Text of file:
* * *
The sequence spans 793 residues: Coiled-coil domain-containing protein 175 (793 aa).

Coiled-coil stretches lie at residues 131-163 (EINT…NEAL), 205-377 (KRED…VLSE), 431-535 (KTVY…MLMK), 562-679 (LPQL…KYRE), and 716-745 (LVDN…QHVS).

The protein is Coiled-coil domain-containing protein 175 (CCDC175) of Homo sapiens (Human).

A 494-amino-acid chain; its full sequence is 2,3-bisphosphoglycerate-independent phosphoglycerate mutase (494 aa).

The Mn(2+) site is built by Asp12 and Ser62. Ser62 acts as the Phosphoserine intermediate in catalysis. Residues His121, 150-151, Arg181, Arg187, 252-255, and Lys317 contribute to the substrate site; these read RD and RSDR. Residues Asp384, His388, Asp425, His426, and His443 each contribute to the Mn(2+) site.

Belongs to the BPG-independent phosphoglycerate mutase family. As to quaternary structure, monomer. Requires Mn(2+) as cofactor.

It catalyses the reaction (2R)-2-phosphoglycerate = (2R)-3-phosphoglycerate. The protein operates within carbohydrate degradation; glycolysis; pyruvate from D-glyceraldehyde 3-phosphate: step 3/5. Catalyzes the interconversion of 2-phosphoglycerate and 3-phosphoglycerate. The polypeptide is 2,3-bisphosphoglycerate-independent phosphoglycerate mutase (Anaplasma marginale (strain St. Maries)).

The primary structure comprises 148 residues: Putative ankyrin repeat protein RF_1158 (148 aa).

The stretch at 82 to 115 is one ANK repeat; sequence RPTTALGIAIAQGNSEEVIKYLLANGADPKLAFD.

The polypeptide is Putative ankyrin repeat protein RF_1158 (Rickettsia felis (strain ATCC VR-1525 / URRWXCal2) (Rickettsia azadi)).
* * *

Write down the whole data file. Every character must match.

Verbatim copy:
The sequence spans 793 residues: Coiled-coil domain-containing protein 175 (793 aa).

Coiled-coil stretches lie at residues 131-163 (EINT…NEAL), 205-377 (KRED…VLSE), 431-535 (KTVY…MLMK), 562-679 (LPQL…KYRE), and 716-745 (LVDN…QHVS).

The protein is Coiled-coil domain-containing protein 175 (CCDC175) of Homo sapiens (Human).

A 494-amino-acid chain; its full sequence is 2,3-bisphosphoglycerate-independent phosphoglycerate mutase (494 aa).

The Mn(2+) site is built by Asp12 and Ser62. Ser62 acts as the Phosphoserine intermediate in catalysis. Residues His121, 150-151, Arg181, Arg187, 252-255, and Lys317 contribute to the substrate site; these read RD and RSDR. Residues Asp384, His388, Asp425, His426, and His443 each contribute to the Mn(2+) site.

Belongs to the BPG-independent phosphoglycerate mutase family. As to quaternary structure, monomer. Requires Mn(2+) as cofactor.

It catalyses the reaction (2R)-2-phosphoglycerate = (2R)-3-phosphoglycerate. The protein operates within carbohydrate degradation; glycolysis; pyruvate from D-glyceraldehyde 3-phosphate: step 3/5. Catalyzes the interconversion of 2-phosphoglycerate and 3-phosphoglycerate. The polypeptide is 2,3-bisphosphoglycerate-independent phosphoglycerate mutase (Anaplasma marginale (strain St. Maries)).

The primary structure comprises 148 residues: Putative ankyrin repeat protein RF_1158 (148 aa).

The stretch at 82 to 115 is one ANK repeat; sequence RPTTALGIAIAQGNSEEVIKYLLANGADPKLAFD.

The polypeptide is Putative ankyrin repeat protein RF_1158 (Rickettsia felis (strain ATCC VR-1525 / URRWXCal2) (Rickettsia azadi)).